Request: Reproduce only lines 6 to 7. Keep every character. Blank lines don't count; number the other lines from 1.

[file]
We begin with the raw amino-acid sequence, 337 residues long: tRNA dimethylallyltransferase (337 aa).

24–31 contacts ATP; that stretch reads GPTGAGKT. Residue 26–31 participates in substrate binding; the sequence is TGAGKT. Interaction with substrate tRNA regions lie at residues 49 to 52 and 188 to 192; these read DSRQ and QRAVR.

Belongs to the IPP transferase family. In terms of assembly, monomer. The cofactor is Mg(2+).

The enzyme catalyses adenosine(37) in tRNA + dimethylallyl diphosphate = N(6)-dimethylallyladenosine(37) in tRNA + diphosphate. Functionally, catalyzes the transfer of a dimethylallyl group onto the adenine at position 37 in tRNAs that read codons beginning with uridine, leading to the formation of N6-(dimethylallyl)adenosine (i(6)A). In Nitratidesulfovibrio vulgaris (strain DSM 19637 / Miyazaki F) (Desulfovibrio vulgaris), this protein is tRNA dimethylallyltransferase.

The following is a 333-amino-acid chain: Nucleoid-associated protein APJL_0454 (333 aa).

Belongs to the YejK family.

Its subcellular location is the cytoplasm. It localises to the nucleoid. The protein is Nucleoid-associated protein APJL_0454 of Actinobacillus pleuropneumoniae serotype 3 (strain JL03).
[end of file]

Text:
Belongs to the YejK family.

Its subcellular location is the cytoplasm. It localises to the nucleoid. The protein is Nucleoid-associated protein APJL_0454 of Actinobacillus pleuropneumoniae serotype 3 (strain JL03).